Gavin Douglas died in exile in England after his nephew the Earl of Angus left him out to dry when Angus withdrew his support—after having requested Gavin to act as emissary to Henry VIII— and divorced Henry's sister Margaret Tudor. Thus abandoning the Tudor alliance and leaving Gavin in the clutch branded as a traitor. Gavin died the following year in exile and was buried with his old drinking buddy Thomas Halsey. The bronze plaque on the tomb reads as follows:

Hic iacet Thomas Halsey Leglinensis Episcopus in Basilica Sancti Petri Roma nationis Anglicorum penitenciarius summæ probitatis vir qui hoe solum post se reliquit, vivit dum vivit benne. Cui lævus conditur Gavan Dowglas natione Scotis Dunkellensis Præsul patria sua exul. Anno Xti mdxxii.


Here lies Thomas Halsey of Leighlinn , Bishop of the Church of St Peters in Rome (The Vatican) to the English nation; a true believer that the highest virtue of a man is that while he lived, he lived well. To the left is buried Doctor (of Letters) Gavin Douglas, a Scotsman from Dunkeld exiled from his home. Year of our Lord 1522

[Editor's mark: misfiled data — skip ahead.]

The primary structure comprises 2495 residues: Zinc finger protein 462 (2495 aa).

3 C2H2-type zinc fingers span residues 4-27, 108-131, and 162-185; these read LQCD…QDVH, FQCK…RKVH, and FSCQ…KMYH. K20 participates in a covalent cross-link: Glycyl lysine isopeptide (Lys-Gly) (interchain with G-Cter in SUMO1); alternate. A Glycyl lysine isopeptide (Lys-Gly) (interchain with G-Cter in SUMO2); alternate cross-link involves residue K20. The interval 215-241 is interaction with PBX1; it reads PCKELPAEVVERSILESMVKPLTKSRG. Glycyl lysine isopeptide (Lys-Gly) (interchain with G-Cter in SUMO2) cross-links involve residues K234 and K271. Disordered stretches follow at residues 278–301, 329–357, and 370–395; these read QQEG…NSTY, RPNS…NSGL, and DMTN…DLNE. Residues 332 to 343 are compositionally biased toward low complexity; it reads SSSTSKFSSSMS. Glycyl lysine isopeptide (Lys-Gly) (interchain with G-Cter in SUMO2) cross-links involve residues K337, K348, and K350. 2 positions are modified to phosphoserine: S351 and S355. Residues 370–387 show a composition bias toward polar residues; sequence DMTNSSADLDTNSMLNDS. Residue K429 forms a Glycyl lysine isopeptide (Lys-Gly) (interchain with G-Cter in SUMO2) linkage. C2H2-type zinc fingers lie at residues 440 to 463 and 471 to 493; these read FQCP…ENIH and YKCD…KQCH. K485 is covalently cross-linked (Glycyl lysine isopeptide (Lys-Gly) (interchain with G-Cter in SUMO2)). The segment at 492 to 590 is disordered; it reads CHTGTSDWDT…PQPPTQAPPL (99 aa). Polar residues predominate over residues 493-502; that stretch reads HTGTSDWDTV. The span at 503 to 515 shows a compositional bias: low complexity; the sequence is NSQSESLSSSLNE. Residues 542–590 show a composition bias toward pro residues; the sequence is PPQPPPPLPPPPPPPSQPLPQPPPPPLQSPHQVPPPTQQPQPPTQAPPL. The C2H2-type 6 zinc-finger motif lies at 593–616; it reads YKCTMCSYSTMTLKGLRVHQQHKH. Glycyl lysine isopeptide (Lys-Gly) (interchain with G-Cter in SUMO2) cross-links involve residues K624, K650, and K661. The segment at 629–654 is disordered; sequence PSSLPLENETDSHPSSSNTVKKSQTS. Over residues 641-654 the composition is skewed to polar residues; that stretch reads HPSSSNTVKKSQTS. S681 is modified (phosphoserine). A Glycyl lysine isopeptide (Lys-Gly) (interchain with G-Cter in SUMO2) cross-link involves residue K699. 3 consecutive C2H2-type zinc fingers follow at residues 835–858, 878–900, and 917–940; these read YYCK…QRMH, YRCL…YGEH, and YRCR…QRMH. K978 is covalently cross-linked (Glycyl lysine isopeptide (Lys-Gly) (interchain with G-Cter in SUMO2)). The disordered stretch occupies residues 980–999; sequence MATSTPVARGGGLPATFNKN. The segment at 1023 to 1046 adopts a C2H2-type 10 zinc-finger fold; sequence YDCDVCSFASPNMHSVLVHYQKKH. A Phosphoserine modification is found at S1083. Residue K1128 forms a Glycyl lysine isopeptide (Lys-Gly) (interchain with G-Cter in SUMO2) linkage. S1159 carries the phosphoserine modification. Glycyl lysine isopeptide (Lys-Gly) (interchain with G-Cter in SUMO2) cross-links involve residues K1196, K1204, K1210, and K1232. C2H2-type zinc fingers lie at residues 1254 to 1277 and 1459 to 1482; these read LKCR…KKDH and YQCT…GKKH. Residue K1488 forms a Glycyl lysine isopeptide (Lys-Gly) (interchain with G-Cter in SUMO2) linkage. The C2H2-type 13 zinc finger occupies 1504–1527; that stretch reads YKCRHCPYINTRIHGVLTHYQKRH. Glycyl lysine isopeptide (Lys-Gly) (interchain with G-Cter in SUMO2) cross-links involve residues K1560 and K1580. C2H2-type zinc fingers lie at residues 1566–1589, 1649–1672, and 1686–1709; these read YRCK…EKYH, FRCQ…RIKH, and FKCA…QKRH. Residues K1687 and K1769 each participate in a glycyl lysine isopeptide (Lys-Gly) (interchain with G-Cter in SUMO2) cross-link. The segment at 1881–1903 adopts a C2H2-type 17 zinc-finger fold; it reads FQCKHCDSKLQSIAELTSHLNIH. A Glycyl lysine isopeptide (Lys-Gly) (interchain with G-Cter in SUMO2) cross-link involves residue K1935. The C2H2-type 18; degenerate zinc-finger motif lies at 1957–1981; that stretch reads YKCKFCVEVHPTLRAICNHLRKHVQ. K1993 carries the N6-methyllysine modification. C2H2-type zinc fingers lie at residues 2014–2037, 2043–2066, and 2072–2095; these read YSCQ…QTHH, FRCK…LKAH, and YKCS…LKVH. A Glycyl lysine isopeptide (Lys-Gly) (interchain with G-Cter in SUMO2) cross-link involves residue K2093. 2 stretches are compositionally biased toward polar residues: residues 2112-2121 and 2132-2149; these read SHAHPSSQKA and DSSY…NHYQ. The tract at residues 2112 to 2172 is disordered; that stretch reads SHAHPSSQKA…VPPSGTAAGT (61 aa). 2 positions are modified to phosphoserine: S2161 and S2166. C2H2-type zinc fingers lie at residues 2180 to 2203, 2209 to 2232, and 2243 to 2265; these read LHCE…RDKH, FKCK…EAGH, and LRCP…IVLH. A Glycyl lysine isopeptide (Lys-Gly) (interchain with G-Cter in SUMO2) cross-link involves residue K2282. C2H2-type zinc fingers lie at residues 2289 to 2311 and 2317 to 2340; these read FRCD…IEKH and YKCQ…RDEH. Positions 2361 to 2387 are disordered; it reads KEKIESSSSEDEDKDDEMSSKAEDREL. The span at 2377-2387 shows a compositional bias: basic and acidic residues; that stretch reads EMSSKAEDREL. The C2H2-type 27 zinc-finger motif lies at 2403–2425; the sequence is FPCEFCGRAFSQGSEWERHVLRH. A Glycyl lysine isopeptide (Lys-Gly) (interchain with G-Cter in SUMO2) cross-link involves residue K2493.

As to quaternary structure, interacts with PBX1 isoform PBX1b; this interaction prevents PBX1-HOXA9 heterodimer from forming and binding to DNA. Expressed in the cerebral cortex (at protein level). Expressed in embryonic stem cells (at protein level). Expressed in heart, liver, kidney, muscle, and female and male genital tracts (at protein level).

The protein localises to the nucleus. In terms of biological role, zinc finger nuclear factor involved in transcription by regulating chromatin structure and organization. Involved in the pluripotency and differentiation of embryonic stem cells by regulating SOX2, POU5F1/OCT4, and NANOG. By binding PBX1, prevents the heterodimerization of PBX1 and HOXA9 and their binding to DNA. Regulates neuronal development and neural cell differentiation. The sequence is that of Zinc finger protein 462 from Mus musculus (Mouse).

Note: the term Penitencarius was a title sometimes used in the Catholic church to distinguish a “true believer” which at one point during the Spanish Inquisition was an actual official rank—a type of political commissar within the church who could be priest or a layperson—that had the power to overrule or report anyone, including Bishops, suspected of having lax faith. By the time of the Reformation it had become a term of derision used to describe someone who is over zealous, hence it has a somewhat subtle yet derisive tone in Halsey’s epitaph.